Date of Submission
Bachelor of Architecture
Discrete architecture is a design approach that is based on configurations of a few generic elements instead of a design that needs a specific set of components for assembly. It challenges the notion of whole-to-parts relationship. The former implies that the whole determines the shape of each part; while the latter entails parts that would form the whole. Space frame or lego are examples of discrete organization. As such, it offers pure compositional freedom, with purposeful constraints that allows an infinite number of configurations through the repetition of generic elements. With open-ended possibilities the system embodies opportunities for playfulness through modularity and scales. In contemporary architecture, discrete architecture is exemplified by the work of Yona Friedman, Constant, Konrad Wachsmann, Moshe Safdie, Stan Allen, and Kengo Kuma. They explore architectural designs through the lens of iterations and reiterations of recombinable, simple sets.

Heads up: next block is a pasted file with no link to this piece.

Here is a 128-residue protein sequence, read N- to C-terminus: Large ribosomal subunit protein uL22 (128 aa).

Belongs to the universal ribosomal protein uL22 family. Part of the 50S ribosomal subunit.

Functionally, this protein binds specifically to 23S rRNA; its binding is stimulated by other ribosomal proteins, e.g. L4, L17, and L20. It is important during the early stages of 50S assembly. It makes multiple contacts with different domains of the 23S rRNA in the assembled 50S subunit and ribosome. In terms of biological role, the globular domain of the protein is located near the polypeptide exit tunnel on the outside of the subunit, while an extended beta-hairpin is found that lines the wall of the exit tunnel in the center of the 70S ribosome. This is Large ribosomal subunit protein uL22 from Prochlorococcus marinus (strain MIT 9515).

Discrete architecture offers flexibility of forms, space, and scale. It provides freedom and playfulness through the use of a few simple elements. Relating architecture to social realms, this framework allows for the potential of a diversity of voices to participate. A participatory system could empower a community by allowing reconfigurations in the hands of multitudes.
The aim of my thesis is to explore discrete architecture to address humanitarian needs in our time. Friedman, Constant, and Safdie proposed a design of a utopian community based on discrete architecture. The design is site-less to allow it to be deployed on different places on earth. What if I bring these approaches to contemporary technology, time, knowledge and apply that to address displaced people, such as refugees?